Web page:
Exhibition preview: Geoffrey Harrison, Barts Pathology Museum, London, August 16-29 2013
Four skulls are morphed into a cross, the white nodules of a brain become crossroads and the molten-red fingers of two hands weave around each other like ancient human tree branches.
© Geoffrey Harrison 2013
Geoffrey Harrison has made 25 paintings during a residency at Barts, inspired by the three-storey mezzanine of 300-year spanning anatomical, pathological and forensic specimens once used for teaching within the Victorian museum now hidden within a Smithfield hospital.
“My childhood was spent surrounded by medical imagery,” says the artist, who was born to medical illustrators.
“The paintings in this show make visual reference directly to the specimens in the museum, as well as to the nature of spontaneous unnatural growth, damage, division and conjoining.”
Harrison says mortality and flesh have provided “a strong current” in his work, partly informed, in a further reflection of his background, on isolated lands.
“These floating images resonate with a particular interest I have in islands,” he points out.
“I have spent all my life on one island or another.
“I am interested in the tendency towards singularity of identity that can be engendered in island communities and the opportunity there is for isolation, uncomplicated by problematic borders."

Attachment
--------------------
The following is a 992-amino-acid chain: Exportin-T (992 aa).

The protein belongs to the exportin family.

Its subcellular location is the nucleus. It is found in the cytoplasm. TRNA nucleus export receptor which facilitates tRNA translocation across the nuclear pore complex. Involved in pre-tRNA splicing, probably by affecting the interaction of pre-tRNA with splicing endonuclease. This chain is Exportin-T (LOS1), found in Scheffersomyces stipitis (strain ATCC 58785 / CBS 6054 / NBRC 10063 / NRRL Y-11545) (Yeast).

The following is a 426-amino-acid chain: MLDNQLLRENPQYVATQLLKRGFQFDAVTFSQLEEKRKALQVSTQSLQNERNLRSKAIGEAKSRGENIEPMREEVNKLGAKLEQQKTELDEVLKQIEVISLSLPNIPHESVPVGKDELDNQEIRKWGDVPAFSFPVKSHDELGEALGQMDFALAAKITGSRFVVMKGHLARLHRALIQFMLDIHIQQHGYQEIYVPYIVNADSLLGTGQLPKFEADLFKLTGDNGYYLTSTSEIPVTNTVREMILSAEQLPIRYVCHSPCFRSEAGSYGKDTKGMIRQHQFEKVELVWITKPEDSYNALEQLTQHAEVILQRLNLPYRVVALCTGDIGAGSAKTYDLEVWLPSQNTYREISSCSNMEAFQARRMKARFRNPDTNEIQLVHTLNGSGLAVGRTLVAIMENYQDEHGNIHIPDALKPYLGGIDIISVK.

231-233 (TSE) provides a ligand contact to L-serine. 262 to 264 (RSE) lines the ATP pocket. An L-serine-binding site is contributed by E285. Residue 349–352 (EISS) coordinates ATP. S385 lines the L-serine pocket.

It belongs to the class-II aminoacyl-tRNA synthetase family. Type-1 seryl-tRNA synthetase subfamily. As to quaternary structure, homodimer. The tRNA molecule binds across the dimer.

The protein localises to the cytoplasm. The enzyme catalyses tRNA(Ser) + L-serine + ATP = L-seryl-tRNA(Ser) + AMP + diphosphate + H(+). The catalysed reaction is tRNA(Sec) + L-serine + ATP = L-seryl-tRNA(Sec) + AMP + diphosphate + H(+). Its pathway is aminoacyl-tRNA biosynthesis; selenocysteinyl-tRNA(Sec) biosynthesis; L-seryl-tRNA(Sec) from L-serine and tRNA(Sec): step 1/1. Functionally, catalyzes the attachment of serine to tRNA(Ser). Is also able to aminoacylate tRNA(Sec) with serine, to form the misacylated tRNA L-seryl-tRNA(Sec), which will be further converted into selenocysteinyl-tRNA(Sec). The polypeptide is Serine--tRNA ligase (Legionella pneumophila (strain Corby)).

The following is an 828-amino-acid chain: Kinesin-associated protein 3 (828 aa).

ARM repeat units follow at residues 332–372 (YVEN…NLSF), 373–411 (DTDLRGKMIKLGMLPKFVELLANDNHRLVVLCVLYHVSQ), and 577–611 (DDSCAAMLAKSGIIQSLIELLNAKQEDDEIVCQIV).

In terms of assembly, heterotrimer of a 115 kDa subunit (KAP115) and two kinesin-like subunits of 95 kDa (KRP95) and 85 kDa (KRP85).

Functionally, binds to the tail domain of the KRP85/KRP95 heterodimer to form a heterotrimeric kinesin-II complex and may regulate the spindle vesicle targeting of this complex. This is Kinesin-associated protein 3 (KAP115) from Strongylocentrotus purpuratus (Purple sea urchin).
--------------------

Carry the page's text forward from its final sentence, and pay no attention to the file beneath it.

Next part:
“Like all conceits, however, there is ultimately a contradiction: the shoreline of an island is not a clear margin.
“The tide ebbs and flows, the waves lap over the rocks and water seeps between the grains of sand. The difference between what is land and what is sea is impossible to distinguish."
Harrison’s responses to the “cabinet of curios”, held at the museum recently pronounced as the UK’s only entry in a CNN list of the World's Weirdest Medical Museums, are a curtain call to his time at Smithfields.
His “seductive” fascination, he feels, is with the beginnings and ends of coasts, people and environments.
“That is what I seek,” he adds, “even though I know they aren’t there.”
- Open 2pm-6pm. Admission free. Follow the museum on Twitter @bartspathology.